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  Timeline of the Nuclear Age 1970s  1974

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This year, The United States undertakes uranium ore production in France to produce reactor fuel for South Africa’s Safari-1 reactor. A pilot uranium enrichment plan is also started in South Africa called the Y-Plant.

Congress divides the functions of the Atomic Energy Commission between two newly formed agencies: the Energy Research and Development Administration (ERDA), responsible for advanced reactor development, and the Nuclear Regulatory Commission (NRC), an independent panel appointed by the President to regulate the nuclear energy industry.

Secretary of Defense James Schlesinger announces the doctrine of limited strategic strike options, in which a wide range of deterrence options would be available before massive retaliation.

India conducts an underground nuclear test at Pokharan in the Rajasthen desert, codenamed the "Smiling Buddha." The government claims it is a peaceful test, but it is actually part of an accelerated weapons program.The Nuclear Suppliers Group (NSG) is founded after India’s first “peaceful nuclear explosion” conducted on May 18, 1974. NSG establishes guidelines to regulate the transfer of sensitive nuclear material.

The Shah of Iran reveals intention to develop nuclear weapons. In response to a question regarding whether Iran would one day possess a nuclear weapon, the Shah is quoted as saying "certainly, and sooner than is believed."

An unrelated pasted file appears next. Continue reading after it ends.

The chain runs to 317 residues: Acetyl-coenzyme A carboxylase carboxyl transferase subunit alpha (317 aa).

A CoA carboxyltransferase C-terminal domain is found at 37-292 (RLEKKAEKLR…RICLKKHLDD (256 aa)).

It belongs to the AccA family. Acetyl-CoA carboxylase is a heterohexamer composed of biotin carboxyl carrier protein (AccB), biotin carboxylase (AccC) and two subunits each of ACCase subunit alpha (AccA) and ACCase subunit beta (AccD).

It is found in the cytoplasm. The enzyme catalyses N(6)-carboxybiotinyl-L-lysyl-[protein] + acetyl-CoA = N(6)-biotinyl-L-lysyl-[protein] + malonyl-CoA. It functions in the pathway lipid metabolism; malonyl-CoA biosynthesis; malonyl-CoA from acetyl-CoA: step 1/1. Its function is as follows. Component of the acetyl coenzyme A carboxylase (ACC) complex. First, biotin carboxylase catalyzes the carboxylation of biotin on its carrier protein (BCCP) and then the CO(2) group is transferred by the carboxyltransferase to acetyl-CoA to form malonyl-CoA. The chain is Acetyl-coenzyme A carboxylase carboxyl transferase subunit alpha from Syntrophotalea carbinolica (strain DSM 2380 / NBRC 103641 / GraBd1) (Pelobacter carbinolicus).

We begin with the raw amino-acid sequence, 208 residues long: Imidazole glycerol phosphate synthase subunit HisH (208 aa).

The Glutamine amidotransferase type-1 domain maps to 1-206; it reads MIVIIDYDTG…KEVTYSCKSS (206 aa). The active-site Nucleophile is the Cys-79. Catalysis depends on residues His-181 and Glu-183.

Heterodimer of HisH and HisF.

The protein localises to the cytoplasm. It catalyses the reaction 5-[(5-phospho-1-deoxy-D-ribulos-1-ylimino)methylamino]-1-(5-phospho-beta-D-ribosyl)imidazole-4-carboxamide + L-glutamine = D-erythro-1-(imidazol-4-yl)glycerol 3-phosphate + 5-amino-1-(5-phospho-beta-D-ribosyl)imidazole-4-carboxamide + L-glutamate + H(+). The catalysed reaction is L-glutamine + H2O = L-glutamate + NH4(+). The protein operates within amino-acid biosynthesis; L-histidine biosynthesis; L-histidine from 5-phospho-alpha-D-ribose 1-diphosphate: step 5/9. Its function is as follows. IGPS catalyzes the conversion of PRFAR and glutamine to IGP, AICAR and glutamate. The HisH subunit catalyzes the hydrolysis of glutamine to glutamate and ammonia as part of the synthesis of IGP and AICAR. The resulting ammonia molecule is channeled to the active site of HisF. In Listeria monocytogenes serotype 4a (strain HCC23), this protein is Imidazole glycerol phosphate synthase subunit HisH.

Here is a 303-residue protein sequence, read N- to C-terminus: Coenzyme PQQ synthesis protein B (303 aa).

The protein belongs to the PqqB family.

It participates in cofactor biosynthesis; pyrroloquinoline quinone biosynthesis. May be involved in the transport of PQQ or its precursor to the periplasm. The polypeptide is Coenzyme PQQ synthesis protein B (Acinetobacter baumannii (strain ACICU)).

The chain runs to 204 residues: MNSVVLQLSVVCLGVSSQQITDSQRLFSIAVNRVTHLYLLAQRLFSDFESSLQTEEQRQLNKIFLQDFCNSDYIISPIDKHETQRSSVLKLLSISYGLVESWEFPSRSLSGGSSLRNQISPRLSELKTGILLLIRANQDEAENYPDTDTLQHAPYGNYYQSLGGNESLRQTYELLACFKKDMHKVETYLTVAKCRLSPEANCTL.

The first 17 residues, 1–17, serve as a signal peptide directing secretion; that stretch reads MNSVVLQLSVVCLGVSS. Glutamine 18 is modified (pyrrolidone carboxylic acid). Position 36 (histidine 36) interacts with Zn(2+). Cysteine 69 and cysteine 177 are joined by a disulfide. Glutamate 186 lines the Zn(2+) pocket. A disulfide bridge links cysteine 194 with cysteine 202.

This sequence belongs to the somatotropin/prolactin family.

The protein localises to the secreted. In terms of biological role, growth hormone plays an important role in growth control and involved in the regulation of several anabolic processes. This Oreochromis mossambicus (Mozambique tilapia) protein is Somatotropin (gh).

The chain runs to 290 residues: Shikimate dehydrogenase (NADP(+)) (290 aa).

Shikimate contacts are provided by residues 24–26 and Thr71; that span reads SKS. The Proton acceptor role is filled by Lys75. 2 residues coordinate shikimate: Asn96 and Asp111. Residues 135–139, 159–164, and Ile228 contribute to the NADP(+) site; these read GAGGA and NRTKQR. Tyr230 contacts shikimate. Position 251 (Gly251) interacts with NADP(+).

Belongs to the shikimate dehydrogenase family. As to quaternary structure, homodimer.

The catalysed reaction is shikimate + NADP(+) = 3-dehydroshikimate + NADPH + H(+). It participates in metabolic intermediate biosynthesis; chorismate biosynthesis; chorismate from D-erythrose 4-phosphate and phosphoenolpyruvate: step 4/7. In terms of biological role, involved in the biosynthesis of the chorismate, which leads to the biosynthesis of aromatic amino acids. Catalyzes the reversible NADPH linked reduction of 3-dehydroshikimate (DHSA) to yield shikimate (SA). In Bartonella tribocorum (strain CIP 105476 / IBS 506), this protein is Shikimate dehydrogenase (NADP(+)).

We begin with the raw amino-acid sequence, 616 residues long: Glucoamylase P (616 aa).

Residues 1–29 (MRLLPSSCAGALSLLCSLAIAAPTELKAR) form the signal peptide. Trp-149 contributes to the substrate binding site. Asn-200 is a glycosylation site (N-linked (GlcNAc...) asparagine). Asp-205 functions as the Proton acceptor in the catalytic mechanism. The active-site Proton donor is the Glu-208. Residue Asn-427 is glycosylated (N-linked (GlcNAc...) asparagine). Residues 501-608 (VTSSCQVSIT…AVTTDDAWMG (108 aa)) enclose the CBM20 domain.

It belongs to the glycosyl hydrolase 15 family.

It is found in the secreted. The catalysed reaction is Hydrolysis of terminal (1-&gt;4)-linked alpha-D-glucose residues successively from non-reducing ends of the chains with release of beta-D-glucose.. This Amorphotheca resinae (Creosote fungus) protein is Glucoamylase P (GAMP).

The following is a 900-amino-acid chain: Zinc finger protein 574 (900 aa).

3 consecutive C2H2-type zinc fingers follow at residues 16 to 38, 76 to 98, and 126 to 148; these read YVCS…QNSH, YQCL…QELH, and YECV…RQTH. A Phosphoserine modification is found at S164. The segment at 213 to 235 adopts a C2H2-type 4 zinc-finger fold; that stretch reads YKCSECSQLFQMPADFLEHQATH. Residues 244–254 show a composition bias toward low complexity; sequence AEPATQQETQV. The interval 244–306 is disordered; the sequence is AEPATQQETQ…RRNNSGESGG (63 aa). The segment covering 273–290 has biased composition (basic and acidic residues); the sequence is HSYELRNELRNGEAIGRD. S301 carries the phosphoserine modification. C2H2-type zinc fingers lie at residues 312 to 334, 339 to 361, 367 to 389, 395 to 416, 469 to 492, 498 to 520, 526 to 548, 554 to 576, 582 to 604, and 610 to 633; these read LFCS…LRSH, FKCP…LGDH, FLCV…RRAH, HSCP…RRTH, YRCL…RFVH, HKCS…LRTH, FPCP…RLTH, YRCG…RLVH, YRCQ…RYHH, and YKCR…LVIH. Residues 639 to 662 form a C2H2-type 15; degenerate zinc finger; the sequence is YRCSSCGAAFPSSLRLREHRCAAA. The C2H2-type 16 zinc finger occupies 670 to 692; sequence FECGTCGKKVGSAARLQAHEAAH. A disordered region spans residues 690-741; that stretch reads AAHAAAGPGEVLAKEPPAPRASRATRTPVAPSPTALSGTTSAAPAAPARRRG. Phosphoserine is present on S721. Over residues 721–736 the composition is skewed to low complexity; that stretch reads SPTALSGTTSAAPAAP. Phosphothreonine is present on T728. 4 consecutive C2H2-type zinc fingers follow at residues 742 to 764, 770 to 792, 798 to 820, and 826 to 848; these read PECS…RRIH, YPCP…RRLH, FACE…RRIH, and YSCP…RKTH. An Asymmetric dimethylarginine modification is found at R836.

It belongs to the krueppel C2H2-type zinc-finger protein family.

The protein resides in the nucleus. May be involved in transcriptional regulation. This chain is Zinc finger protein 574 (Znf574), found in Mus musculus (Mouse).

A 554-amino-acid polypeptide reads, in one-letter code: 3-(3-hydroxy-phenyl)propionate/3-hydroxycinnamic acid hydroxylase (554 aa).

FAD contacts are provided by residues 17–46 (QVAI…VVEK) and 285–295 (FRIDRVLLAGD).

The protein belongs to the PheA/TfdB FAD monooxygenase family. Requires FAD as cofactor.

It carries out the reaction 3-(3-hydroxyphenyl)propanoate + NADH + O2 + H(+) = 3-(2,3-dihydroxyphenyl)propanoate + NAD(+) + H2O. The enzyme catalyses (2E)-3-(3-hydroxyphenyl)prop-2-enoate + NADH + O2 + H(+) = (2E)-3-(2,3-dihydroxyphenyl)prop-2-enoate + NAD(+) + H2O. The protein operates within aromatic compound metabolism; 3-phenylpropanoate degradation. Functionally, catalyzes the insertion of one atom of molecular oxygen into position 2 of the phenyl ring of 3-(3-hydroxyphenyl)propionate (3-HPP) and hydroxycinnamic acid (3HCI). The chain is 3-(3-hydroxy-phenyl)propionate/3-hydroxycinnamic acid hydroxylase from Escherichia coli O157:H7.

The Threshold Test Ban Treaty (TTBT) is signed in Moscow. The Treaty limits nuclear test explosion to under 150 kilotons (over ten times the yield of the Hiroshima bomb).The United States and the Soviet Union agree to the Protocol of the Anti-Ballistic Missile Agreement, which limits ABM deployment to a single area.

A.Q. Khan writes a letter to the Prime Minister of Pakistan offering his services and expertise in constructing a nuclear weapon. 

A simulated missile attack, accidentally fed into the American early warning system, fools operators. During the six minutes it takes to discover that the attack is not authentic, fighters from bases in the United States and Canada take off, and missile and submarine installations worldwide are placed on alert.

President Gerald Ford and General Secretary Leonid Brezhnev sign the Vladivostok Accord, which establishes a framework for future Strategic Arms Limitation Talks (SALT II) between the United States and the Soviet Union on controlling nuclear weapons. The key feature is a ceiling of 2,400 total offensive strategic missiles, and a further sub-ceiling of 1,320 launchers for MIRVed warheads.

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